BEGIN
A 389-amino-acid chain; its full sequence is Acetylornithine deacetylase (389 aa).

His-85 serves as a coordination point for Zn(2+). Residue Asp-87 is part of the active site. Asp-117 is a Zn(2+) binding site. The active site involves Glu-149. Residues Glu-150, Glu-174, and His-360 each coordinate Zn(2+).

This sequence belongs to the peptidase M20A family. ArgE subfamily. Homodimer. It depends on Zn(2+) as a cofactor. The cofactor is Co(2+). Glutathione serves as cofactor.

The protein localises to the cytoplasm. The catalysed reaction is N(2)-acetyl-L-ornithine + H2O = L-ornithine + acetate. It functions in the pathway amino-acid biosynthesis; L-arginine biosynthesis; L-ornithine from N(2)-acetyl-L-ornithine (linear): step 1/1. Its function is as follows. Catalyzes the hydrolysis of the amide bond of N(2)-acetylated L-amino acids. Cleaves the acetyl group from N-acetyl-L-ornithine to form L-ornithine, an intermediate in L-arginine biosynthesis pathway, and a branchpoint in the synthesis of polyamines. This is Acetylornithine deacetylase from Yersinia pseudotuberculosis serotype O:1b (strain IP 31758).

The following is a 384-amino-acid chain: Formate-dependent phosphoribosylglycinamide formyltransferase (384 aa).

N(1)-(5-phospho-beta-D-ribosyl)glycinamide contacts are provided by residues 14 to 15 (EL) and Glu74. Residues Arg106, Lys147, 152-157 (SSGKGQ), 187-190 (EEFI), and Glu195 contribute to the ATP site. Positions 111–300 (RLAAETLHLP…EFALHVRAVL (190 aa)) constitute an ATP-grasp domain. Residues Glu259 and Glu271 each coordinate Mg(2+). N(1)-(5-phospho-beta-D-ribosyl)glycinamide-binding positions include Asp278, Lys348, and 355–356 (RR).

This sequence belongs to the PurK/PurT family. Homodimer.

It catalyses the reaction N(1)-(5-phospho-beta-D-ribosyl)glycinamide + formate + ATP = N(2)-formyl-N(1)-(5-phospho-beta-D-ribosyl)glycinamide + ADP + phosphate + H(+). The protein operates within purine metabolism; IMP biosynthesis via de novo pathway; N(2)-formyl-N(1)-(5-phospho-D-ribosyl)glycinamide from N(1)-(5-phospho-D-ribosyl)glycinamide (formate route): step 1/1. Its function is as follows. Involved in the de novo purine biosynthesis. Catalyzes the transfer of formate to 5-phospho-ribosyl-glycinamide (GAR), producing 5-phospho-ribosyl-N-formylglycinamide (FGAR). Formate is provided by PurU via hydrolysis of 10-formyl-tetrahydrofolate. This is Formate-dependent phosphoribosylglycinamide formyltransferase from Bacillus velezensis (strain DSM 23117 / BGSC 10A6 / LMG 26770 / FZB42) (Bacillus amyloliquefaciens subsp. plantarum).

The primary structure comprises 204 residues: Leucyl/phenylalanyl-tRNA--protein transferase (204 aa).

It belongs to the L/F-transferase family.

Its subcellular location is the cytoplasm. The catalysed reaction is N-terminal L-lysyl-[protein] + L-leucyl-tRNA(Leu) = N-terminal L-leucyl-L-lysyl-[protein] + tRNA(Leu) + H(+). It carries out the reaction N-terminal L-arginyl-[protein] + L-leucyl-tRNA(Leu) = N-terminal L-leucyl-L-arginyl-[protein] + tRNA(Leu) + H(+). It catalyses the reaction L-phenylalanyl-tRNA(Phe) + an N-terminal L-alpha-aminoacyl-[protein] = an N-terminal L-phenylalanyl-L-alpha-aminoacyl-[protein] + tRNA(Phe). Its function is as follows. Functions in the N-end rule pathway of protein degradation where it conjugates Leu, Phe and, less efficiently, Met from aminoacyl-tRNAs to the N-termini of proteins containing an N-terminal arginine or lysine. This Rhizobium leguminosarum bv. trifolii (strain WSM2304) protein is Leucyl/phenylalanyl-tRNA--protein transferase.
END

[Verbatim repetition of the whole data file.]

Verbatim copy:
A 389-amino-acid chain; its full sequence is Acetylornithine deacetylase (389 aa).

His-85 serves as a coordination point for Zn(2+). Residue Asp-87 is part of the active site. Asp-117 is a Zn(2+) binding site. The active site involves Glu-149. Residues Glu-150, Glu-174, and His-360 each coordinate Zn(2+).

This sequence belongs to the peptidase M20A family. ArgE subfamily. Homodimer. It depends on Zn(2+) as a cofactor. The cofactor is Co(2+). Glutathione serves as cofactor.

The protein localises to the cytoplasm. The catalysed reaction is N(2)-acetyl-L-ornithine + H2O = L-ornithine + acetate. It functions in the pathway amino-acid biosynthesis; L-arginine biosynthesis; L-ornithine from N(2)-acetyl-L-ornithine (linear): step 1/1. Its function is as follows. Catalyzes the hydrolysis of the amide bond of N(2)-acetylated L-amino acids. Cleaves the acetyl group from N-acetyl-L-ornithine to form L-ornithine, an intermediate in L-arginine biosynthesis pathway, and a branchpoint in the synthesis of polyamines. This is Acetylornithine deacetylase from Yersinia pseudotuberculosis serotype O:1b (strain IP 31758).

The following is a 384-amino-acid chain: Formate-dependent phosphoribosylglycinamide formyltransferase (384 aa).

N(1)-(5-phospho-beta-D-ribosyl)glycinamide contacts are provided by residues 14 to 15 (EL) and Glu74. Residues Arg106, Lys147, 152-157 (SSGKGQ), 187-190 (EEFI), and Glu195 contribute to the ATP site. Positions 111–300 (RLAAETLHLP…EFALHVRAVL (190 aa)) constitute an ATP-grasp domain. Residues Glu259 and Glu271 each coordinate Mg(2+). N(1)-(5-phospho-beta-D-ribosyl)glycinamide-binding positions include Asp278, Lys348, and 355–356 (RR).

This sequence belongs to the PurK/PurT family. Homodimer.

It catalyses the reaction N(1)-(5-phospho-beta-D-ribosyl)glycinamide + formate + ATP = N(2)-formyl-N(1)-(5-phospho-beta-D-ribosyl)glycinamide + ADP + phosphate + H(+). The protein operates within purine metabolism; IMP biosynthesis via de novo pathway; N(2)-formyl-N(1)-(5-phospho-D-ribosyl)glycinamide from N(1)-(5-phospho-D-ribosyl)glycinamide (formate route): step 1/1. Its function is as follows. Involved in the de novo purine biosynthesis. Catalyzes the transfer of formate to 5-phospho-ribosyl-glycinamide (GAR), producing 5-phospho-ribosyl-N-formylglycinamide (FGAR). Formate is provided by PurU via hydrolysis of 10-formyl-tetrahydrofolate. This is Formate-dependent phosphoribosylglycinamide formyltransferase from Bacillus velezensis (strain DSM 23117 / BGSC 10A6 / LMG 26770 / FZB42) (Bacillus amyloliquefaciens subsp. plantarum).

The primary structure comprises 204 residues: Leucyl/phenylalanyl-tRNA--protein transferase (204 aa).

It belongs to the L/F-transferase family.

Its subcellular location is the cytoplasm. The catalysed reaction is N-terminal L-lysyl-[protein] + L-leucyl-tRNA(Leu) = N-terminal L-leucyl-L-lysyl-[protein] + tRNA(Leu) + H(+). It carries out the reaction N-terminal L-arginyl-[protein] + L-leucyl-tRNA(Leu) = N-terminal L-leucyl-L-arginyl-[protein] + tRNA(Leu) + H(+). It catalyses the reaction L-phenylalanyl-tRNA(Phe) + an N-terminal L-alpha-aminoacyl-[protein] = an N-terminal L-phenylalanyl-L-alpha-aminoacyl-[protein] + tRNA(Phe). Its function is as follows. Functions in the N-end rule pathway of protein degradation where it conjugates Leu, Phe and, less efficiently, Met from aminoacyl-tRNAs to the N-termini of proteins containing an N-terminal arginine or lysine. This Rhizobium leguminosarum bv. trifolii (strain WSM2304) protein is Leucyl/phenylalanyl-tRNA--protein transferase.